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Second-Generation Tyrosine Kinase Inhibitors in CML

Panelists: Rafael Bejar, MD, PhD, UCSD; Harry P. Erba, MD, PhD, UAB; Elias J. Jabbour, MD, MD Anderson;Rami S. Komrokji, MD, Moffitt; Mark J. L
Published: Tuesday, Feb 04, 2014
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The second-generation BCR-ABL inhibitors have demonstrated better efficacy than imatinib in the ENESTnd and DASISION trials for the first-line treatment of patients with Philadelphia chromosome-positive chronic myelogenous leukemia (CML). In these studies, the endpoints of major molecular response and complete cytogenetic response were significantly improved, resulting in FDA approval, states moderator Harry P. Erba, MD, PhD.

In terms of their frontline utilization, the second-generation treatments, nilotinib and dasatinib, have demonstrated better efficacy and tolerability than imatinib, making them a clear choice. However, imatinib remains a highly effective drug that costs less than the second-generation agents. If costs were not a concern, nilotinib or dasatinib would be used as the first-line standard, Erba believes.

To determine which agent to start for newly diagnosed patients with CML, Rami S. Komrokji, MD, recommends utilizing Sokal scores. Patients with intermediate to high scores should receive second-generation agents. For patients at lower risk, Komrokji feels comfortable offering imatinib as a frontline option, as long as the patient is monitored closely for progression.

In addition to the Sokal score, the toxicity profiles for each agent can be utilized to determine the most appropriate drug to administer. From a practical standpoint, imatinib is not as well tolerated as some of the newer agents, Mark J. Levis, MD, PhD, states. As the toxicity profile becomes more severe, patients are less likely to be compliant, which leads to progression, Levis notes. Going forward, as imatinib becomes available generically, payers may not provide physicians with a choice of first-line therapy, Levis believes.

If costs were not a concern, the second-generations TKIs would undeniably be used in the first-line setting, states Elias J. Jabbour, MD. However, since costs are a concern, better tools are needed to determine the optimal patients for each therapy, Jabbour states. These tools would need to look at features intrinsic to each patient, such as metabolites, polymorphisms, or immune response data, Rafael Bejar, MD, PhD, believes. This level of individualization could make research difficult.


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The second-generation BCR-ABL inhibitors have demonstrated better efficacy than imatinib in the ENESTnd and DASISION trials for the first-line treatment of patients with Philadelphia chromosome-positive chronic myelogenous leukemia (CML). In these studies, the endpoints of major molecular response and complete cytogenetic response were significantly improved, resulting in FDA approval, states moderator Harry P. Erba, MD, PhD.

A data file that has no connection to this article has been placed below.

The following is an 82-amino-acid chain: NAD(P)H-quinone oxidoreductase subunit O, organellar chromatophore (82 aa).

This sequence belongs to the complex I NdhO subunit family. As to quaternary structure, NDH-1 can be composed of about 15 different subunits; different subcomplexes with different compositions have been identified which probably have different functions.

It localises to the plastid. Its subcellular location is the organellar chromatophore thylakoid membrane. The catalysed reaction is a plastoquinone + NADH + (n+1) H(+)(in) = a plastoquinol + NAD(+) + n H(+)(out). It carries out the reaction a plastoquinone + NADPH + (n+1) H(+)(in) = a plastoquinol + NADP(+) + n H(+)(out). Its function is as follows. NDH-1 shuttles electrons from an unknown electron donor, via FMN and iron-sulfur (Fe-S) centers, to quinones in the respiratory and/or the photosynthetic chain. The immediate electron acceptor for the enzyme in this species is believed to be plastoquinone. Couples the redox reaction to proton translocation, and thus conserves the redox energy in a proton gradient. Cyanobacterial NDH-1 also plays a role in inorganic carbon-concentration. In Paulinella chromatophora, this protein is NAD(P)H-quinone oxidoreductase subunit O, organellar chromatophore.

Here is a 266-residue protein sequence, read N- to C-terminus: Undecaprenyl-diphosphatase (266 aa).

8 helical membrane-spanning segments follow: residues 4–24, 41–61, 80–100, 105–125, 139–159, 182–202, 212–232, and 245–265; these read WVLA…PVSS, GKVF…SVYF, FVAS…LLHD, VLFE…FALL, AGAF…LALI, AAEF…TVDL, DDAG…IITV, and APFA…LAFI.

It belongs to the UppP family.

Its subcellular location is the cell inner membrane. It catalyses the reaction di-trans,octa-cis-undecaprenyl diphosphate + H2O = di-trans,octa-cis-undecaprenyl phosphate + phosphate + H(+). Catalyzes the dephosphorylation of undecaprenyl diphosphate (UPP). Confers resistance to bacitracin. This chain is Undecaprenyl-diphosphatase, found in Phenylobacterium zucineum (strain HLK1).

In terms of their frontline utilization, the second-generation treatments, nilotinib and dasatinib, have demonstrated better efficacy and tolerability than imatinib, making them a clear choice. However, imatinib remains a highly effective drug that costs less than the second-generation agents. If costs were not a concern, nilotinib or dasatinib would be used as the first-line standard, Erba believes.

To determine which agent to start for newly diagnosed patients with CML, Rami S. Komrokji, MD, recommends utilizing Sokal scores. Patients with intermediate to high scores should receive second-generation agents. For patients at lower risk, Komrokji feels comfortable offering imatinib as a frontline option, as long as the patient is monitored closely for progression.

In addition to the Sokal score, the toxicity profiles for each agent can be utilized to determine the most appropriate drug to administer. From a practical standpoint, imatinib is not as well tolerated as some of the newer agents, Mark J. Levis, MD, PhD, states. As the toxicity profile becomes more severe, patients are less likely to be compliant, which leads to progression, Levis notes. Going forward, as imatinib becomes available generically, payers may not provide physicians with a choice of first-line therapy, Levis believes.

If costs were not a concern, the second-generations TKIs would undeniably be used in the first-line setting, states Elias J. Jabbour, MD. However, since costs are a concern, better tools are needed to determine the optimal patients for each therapy, Jabbour states. These tools would need to look at features intrinsic to each patient, such as metabolites, polymorphisms, or immune response data, Rafael Bejar, MD, PhD, believes. This level of individualization could make research difficult.
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